Dr. Doris T. Lippman
Professor of Nursing
o: Bannow Science Center Rm GR18
New England notable nurses
Doris Troth Lippman, RN, professor of nursing at Fairfield University, is a new member of the State of Connecticut Veterans Hall of Fame, an honor she received after years of working tirelessly to improve the healthcare and welfare of veterans.
Published in Nurseweek on 1/10/11
Q&A / Hall of Fame vet: DADT violates constitutional rights
Dr. Doris Troth Lippman, professor of nursing, said of the effort to repeal 'Don't Ask, Don't Tell': "I think, if anything, wartime is probably one of the best times. You need to have everyone together and united and valuing every one of your fellow soldiers. When you're at war you depend on whoever's shooting next to you or in the tank with you to be somebody that you really feel will help you in any circumstances. I don't think most people who face death moment-to-moment are really thinking about whether the person standing next to them is lesbian or gay."
Published in Fairfield Citizen News on 12/16/10
Antique Veterans turn out for Meriden Veterans Day event
Featured speaker Doris Lippman served as an Army nurse in the Vietnam War. After returning, she used the GI Bill to pursue nursing degrees and began teaching at Fairfield University in the 1980s. Lippman said she's focused on training nurses to work at veterans hospitals.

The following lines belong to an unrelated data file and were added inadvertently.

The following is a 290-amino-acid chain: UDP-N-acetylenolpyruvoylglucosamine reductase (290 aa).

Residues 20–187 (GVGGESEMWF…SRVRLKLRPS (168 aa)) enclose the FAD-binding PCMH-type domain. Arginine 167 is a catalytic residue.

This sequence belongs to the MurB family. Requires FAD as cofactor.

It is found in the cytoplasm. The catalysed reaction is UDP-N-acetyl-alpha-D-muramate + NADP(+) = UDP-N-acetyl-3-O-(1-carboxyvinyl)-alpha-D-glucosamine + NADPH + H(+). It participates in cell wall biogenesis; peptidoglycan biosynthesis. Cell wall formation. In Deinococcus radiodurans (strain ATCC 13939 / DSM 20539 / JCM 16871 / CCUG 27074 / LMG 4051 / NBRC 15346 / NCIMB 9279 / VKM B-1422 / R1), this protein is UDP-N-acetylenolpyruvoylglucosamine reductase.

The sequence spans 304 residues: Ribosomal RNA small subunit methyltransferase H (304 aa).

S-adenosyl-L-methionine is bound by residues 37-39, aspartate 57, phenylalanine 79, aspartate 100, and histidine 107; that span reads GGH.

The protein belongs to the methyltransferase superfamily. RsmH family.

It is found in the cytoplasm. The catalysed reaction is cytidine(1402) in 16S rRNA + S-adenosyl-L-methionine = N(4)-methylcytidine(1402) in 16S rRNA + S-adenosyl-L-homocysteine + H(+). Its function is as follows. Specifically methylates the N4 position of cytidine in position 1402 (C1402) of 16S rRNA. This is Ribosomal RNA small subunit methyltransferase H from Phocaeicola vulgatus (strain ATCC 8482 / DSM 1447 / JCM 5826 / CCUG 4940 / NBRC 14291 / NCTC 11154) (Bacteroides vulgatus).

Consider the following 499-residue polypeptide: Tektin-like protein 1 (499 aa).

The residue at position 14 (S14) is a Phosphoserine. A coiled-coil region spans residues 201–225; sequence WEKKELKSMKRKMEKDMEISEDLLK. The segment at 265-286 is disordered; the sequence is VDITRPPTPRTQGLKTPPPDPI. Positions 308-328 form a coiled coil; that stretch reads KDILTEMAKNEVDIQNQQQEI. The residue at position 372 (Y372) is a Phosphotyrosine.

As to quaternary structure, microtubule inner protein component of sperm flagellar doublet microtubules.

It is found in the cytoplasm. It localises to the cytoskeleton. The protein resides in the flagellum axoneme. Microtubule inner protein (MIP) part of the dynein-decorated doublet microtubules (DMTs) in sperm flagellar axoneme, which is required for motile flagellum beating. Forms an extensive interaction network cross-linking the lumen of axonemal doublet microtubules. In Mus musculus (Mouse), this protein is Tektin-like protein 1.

Published in the Meriden Record Journal on 11/12/09
Remembering our nation's veterans
In an OP-ED article, Dr. Doris T. Lippman, professor of nursing, wrote: As Veterans Day arrives, let each of us take a moment to remember all the veterans who have served our country.
Published in the Connecticut Post on 11/11/09
Westport woman helps honor female veterans of war
"The dean of Fairfield University contacted me and asked if I'd be interested in applying for a position that involved taking students through their mental health rotation at the VA Hospital in West Haven," said Doris Lippman, professor of nursing, and a veteran. "I applied for the position, and that was when I reconnected with the Vietnam vets, many of whom were suffering from PTSD. I was very upset when I saw them because I had kind of told myself that everyone who came home was doing okay, that's just how I dealt with it, but to see them suffering really affected me."
Published in Norwalk Hour on 6/14/09